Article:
Incentives and Rewards: Lazy or Excellent Management?

Rather than starting with incentives, seek out and neutralize what might demotivate someone in the first place.

The following excerpt is from a 1993 HBR article entitled "Rethinking Rewards": "In fact, we believe our incentive compensation program is at the heart of our company's success. . . . Since we adopted this approach, the quality of the budgeting process has substantially improved. Finally, award opportunities are uncapped, and, as a result, they encourage the entrepreneurial spirit that we value. When designed effectively and integrated thoroughly into the management process, executive incentive programs work well for management and shareholders alike." That article was written by L. Dennis Kozlowski, former chairman and CEO of Tyco. He was convicted on June 17, 2005, for financial crimes.

Incentives and rewards do prompt and reinforce behavior, but are they the right behaviors and are incentives and rewards the most effective approach to yield the right results? Not always, but they are easier than the hard and important work of influencing, inspiring, and coaching others.

What of Incentives?
If company leadership were to imagine what excellence in performance looks like, what role do incentives play? To many, excellence looks like a high degree of employee engagement. But what does engagement look like, and how do we get more of it? Perhaps you desire more volunteers rather than voluntolds? Perhaps you want employees to self-report issues or provide suggestions?

Too often, organizations attempting to capture greater volunteers or employee suggestions start by offering incentives, which can get the wrong people involved or even the right people but for the wrong reason. Used to prompt suggestions, incentives can easily create fiction-writing contests. Excellence in any culture should not be defined by what we have to do to prompt desirable behavior. Excellence is achieved and sustained when individuals within the group are individually motivated to behave in ways that go above and beyond what is required to remain employed. Rather than starting with incentives, seek out and neutralize what might demotivate someone in the first place. Why wouldn't someone volunteer? Why wouldn't they offer improvement suggestions?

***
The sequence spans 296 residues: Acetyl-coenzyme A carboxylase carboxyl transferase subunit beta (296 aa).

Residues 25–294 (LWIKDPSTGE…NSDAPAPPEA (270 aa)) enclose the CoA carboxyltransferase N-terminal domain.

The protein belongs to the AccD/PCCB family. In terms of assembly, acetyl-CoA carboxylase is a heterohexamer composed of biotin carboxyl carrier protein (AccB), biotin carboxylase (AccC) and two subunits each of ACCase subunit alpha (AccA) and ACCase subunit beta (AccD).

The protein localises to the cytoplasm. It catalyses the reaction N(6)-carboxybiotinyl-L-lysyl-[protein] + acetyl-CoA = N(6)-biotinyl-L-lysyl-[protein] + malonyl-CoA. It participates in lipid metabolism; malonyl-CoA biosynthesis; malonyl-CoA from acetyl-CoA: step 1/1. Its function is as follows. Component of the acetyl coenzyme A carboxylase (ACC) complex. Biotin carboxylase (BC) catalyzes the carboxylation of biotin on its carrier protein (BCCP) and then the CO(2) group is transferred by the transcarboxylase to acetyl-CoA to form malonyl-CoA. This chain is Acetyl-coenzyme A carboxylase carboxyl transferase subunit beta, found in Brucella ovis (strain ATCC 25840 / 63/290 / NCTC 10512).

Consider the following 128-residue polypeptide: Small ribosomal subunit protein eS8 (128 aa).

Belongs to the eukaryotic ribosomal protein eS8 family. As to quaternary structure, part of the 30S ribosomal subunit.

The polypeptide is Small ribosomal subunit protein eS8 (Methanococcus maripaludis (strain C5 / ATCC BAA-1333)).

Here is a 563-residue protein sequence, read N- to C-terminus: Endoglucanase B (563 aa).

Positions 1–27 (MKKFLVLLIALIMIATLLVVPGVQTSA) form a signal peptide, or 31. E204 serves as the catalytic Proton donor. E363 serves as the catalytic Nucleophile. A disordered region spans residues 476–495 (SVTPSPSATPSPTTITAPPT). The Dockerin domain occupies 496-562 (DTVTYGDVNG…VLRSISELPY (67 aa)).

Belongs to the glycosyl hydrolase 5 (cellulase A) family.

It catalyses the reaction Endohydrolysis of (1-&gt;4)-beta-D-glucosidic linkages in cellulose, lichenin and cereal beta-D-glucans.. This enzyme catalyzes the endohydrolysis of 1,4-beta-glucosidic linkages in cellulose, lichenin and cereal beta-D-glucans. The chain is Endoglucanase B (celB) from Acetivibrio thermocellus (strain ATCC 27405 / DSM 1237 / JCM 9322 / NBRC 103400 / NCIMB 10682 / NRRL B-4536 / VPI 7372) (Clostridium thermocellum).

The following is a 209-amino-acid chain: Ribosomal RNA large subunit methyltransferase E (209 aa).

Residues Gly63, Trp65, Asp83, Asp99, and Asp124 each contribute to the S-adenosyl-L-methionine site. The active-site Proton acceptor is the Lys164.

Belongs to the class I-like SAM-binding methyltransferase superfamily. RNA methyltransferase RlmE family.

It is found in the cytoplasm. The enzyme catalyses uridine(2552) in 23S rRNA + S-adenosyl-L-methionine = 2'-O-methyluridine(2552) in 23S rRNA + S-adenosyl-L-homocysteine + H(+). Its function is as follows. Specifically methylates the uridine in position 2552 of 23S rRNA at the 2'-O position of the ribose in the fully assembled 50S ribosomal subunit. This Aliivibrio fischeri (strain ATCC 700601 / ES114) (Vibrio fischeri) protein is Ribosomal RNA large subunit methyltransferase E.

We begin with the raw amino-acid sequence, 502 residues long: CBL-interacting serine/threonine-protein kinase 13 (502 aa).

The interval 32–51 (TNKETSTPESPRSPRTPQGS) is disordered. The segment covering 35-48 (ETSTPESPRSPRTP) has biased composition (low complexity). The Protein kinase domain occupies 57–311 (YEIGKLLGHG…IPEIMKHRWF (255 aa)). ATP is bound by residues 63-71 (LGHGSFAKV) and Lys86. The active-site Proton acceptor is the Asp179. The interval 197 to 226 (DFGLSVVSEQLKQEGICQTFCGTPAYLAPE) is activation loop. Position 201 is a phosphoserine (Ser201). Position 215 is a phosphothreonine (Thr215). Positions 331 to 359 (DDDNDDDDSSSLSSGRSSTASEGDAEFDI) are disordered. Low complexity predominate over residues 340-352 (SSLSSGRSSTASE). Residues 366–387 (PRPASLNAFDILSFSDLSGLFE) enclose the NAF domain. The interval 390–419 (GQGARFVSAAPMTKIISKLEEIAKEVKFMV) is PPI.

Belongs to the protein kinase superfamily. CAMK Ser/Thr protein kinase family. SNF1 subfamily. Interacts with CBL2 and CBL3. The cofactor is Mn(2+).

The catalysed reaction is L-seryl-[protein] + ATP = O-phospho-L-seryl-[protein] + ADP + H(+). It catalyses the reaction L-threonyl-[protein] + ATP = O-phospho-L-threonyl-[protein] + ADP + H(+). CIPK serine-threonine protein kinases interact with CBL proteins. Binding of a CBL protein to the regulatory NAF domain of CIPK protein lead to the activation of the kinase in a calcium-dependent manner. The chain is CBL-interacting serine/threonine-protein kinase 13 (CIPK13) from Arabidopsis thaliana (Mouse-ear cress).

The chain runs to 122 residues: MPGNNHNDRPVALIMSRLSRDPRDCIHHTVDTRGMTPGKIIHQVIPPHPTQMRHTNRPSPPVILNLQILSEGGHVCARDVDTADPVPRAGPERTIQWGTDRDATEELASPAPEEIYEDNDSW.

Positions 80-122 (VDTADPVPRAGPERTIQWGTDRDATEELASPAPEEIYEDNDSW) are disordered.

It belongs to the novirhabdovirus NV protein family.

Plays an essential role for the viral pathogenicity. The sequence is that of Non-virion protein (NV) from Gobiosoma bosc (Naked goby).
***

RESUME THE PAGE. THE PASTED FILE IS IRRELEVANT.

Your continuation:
What of Rewards?
Rewards can be effective if they reinforce the desirable behaviors that contributed to achieving results. If they are timely and even unexpected, they can provide value. The same holds true for positive reinforcement in the form of direct feedback from the individual's leader. Unfortunately, many in leadership positions are not taught the skills to coach effectively for behavior, provide feedback that encourages effective future performance, or how to facilitate that performance. So we rely on rewards.

However, be cautious with the advice of praising (rewards) in public and criticizing in private. What motivates one person can demotivate another. What if you embarrass someone by bringing them on stage to recognize them in front of their peers? Might they work to not get that same recognition next time? Unless you know rewards do indeed motivate in public, both praise and criticize in private.

When using rewards, we must ensure people are performing these desirable behaviors for the right reason and not just to receive the reward. When people know of the potential for the reward, it becomes an incentive. Consider if the goal wasn't reached and people did not receive the reward, are they more upset about not accomplishing the goal or not receiving the reward? The answer provides insight into current motivation.

Choose to set goals, inspire, coach, and recognize behavioral contributions. There is nothing wrong with rewarding great accomplishments, just don't let that create a sense of entitlement. When people see progress toward goals and are recognized for their individual efforts, you are developing a much more sustainable model for performance than incentives provide.

We have yet to know all there is to know about the complicated human minds and the role incentives and rewards can play. Incentives can certainly sometimes be a starting point in some situations; they just shouldn't be the ending one. If you really want to motivate someone, get to know them: What makes them tick, what gets them out of bed each day with a sense of purpose? The unfortunate reality is most people arrive at work intrinsically motivated, but this motivation gets beaten out of them throughout the day. Rather than starting with incentive and reward programs, first get to know the individuals and, second, stop demotivating them.

This article originally appeared in the December 2014 issue of Occupational Health & Safety.

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